The possibility of Russia using nuclear weapons has been on the Pentagon’s radar, but so far, the Defense Department has seen no reason to change its nuclear posture in Europe. In his Sept. 29 press conference, Senator Lindsey Graham said the use of a nuclear weapon in Ukraine would constitute a strike on NATO, even though Ukraine is not a member state.
Ukrainian forces have liberated several villages around Lyman in the Donetsk Oblast. Battles to recapture other towns around the city are ongoing as Ukraine attempts to surround the city and completely seal off the remaining Russian forces.
Pro-Russian media outlet Rybar suggests that Ukrainian forces have completely encircled Lyman. According to Rybar’s most recent map of the tactical situation in Lyman, the remaining Russian troops are trapped in a pocket there.
As they push Russian forces farther east, Ukrainian troops are taking custody of a growing fleet of undamaged, seemingly abandoned tanks. Several Russian T-80 tanks were recently inducted into Ukrainian service around Kharkiv in the north.
Ukrainian forces also came into possession of two more modern T-90M tanks and an older T-72B3 complete with a roof cage meant to protect against anti-tank guided missiles, or ATGMS, and from drone attacks, although they are largely ineffective.
In some places, Russian and Ukrainian tanks are facing off in traditional tank battles, as shown in the video below. The Russian tank does not fare well in the duel. It is seen hit by a round, demonstrating one of the catastrophic ammunition detonations that plagued Moscow’s tanks in this conflict.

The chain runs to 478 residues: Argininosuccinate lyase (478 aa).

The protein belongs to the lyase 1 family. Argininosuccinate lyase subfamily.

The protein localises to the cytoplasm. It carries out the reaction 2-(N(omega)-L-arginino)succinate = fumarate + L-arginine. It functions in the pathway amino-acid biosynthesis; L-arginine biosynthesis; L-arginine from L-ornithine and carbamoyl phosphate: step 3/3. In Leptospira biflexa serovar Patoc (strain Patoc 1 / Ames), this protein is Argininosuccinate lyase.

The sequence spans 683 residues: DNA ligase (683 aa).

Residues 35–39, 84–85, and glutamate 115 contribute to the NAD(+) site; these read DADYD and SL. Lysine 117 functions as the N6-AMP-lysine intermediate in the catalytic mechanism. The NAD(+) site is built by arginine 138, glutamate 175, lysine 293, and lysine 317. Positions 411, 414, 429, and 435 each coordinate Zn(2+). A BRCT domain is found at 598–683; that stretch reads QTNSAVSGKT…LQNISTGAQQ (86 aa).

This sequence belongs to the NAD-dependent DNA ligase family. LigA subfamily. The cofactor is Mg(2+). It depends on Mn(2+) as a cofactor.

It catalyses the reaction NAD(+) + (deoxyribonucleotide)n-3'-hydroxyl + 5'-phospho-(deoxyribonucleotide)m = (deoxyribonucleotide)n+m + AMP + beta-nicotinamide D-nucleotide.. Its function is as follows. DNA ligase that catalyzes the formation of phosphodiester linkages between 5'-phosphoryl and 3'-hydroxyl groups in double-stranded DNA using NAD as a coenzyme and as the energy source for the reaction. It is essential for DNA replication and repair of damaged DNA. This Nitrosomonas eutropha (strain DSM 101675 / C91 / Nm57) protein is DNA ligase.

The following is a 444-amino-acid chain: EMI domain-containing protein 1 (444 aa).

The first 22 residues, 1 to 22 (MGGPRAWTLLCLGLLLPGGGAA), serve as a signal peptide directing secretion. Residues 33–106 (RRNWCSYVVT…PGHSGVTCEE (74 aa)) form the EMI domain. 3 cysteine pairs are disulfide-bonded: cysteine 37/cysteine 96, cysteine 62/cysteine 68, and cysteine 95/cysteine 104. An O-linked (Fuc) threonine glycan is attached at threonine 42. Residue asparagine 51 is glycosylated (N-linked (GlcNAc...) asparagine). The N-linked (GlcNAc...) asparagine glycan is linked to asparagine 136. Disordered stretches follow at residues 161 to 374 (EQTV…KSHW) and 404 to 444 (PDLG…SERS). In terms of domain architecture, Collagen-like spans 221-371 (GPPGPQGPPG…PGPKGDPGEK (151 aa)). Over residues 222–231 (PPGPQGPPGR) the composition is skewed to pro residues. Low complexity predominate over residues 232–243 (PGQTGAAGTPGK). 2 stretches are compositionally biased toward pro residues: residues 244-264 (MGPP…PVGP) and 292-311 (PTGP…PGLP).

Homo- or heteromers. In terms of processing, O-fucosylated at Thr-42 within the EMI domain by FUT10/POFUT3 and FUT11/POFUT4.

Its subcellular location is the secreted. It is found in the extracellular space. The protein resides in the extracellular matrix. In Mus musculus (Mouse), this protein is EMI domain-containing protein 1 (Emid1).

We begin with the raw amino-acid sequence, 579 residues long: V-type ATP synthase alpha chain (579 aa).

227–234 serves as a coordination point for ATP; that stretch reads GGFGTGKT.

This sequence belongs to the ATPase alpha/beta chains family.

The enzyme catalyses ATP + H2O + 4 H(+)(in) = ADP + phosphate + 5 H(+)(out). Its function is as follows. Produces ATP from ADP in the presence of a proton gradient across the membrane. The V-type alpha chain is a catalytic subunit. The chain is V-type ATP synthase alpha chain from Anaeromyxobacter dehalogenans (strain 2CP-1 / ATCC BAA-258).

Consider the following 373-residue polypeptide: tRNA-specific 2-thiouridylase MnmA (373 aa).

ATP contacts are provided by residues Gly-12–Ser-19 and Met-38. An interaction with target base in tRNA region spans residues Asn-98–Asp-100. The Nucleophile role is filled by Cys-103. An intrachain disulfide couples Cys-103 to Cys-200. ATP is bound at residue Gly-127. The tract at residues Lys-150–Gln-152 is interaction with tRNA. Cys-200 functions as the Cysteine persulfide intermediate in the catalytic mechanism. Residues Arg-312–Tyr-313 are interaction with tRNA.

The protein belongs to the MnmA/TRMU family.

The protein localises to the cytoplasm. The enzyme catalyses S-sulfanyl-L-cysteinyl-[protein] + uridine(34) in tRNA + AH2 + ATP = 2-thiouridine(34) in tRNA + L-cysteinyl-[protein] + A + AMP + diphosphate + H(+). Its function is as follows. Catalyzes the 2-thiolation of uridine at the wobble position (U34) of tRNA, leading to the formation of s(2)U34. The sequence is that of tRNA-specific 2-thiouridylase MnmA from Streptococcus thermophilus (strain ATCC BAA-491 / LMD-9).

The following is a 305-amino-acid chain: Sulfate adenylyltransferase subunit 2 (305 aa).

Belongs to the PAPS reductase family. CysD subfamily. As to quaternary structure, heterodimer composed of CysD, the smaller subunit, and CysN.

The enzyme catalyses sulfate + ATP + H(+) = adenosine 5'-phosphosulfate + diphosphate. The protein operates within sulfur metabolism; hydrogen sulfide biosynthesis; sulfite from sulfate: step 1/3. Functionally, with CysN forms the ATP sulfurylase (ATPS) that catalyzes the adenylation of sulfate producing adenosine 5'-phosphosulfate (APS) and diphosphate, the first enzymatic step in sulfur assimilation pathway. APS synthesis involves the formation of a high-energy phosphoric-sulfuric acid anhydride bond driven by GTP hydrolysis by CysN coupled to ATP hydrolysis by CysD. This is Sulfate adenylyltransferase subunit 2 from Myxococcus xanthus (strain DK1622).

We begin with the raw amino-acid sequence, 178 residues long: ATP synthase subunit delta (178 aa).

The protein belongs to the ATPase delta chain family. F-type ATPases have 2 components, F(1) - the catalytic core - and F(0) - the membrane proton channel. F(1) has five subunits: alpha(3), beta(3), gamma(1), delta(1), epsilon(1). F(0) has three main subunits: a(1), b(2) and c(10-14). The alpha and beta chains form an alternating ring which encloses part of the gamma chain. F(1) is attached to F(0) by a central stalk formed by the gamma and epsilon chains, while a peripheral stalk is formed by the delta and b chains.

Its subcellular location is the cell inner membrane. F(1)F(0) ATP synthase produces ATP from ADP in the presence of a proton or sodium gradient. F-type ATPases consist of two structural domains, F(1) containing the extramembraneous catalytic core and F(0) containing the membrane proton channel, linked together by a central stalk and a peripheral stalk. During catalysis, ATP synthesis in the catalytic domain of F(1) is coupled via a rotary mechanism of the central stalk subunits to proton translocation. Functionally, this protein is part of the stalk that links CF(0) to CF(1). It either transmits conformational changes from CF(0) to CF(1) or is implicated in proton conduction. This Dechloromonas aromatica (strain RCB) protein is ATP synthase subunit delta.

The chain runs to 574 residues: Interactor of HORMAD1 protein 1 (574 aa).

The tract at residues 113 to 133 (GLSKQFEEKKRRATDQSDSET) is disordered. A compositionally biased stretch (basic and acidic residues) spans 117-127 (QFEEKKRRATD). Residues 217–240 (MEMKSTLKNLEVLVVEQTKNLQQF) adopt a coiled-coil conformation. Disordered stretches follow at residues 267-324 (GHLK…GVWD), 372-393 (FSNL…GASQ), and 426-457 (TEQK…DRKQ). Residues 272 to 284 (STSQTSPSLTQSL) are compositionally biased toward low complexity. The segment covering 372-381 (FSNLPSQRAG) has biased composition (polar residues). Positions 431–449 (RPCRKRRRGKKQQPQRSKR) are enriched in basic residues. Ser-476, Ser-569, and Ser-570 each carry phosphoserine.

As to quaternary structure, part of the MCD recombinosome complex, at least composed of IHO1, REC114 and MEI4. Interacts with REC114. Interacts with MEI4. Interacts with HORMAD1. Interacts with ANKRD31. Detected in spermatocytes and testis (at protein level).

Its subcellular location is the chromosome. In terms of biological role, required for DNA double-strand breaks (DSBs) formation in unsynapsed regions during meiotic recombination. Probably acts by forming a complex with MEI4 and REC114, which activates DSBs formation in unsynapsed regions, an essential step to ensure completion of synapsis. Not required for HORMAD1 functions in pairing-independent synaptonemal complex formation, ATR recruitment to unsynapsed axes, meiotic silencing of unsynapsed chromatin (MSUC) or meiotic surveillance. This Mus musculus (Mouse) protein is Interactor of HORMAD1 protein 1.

Russian forces lost a few more Orlan-10 unmanned aerial vehicles to Ukrainian forces. One photographed in Sumy Oblast seems to have been shot down and is in pieces. Another in the east appears undamaged, so it was likely brought down with electronic warfare means or it just crashed, although the soldier pictured is posing with a man-portable air defense system (MANPADS). Ukrainian forces have been able to regularly down Russian reconnaissance drones in this conflict, which has been one factor that has prompted Moscow to source more unmanned aircraft from Iran.
Turkish President Recep Tayyip Erdogan spoke with Putin on the phone on Sept. 29. During the conversation, Erdogan offered to mediate the conflict if Russia and Ukraine agreed to reopen negotiations, according to a readout of the call released by Erdogan’s office.
Mark Hamill, the actor famous for playing Jedi Knight Luke Skywalker in the Star Wars films, met virtually with Zelensky as an ambassador for United24, a group raising money to fund a Ukrainian “drone army.” Hamill has been a vocal supporter of Ukraine on social media since the outset of hostilities in February. Ukraine, and Zelensky himself, have often used Star Wars metaphors and imagery that depicts Ukraine as the rebel force taking on the evil and much more powerful empire.
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Contact the author: Dan@thewarzone.com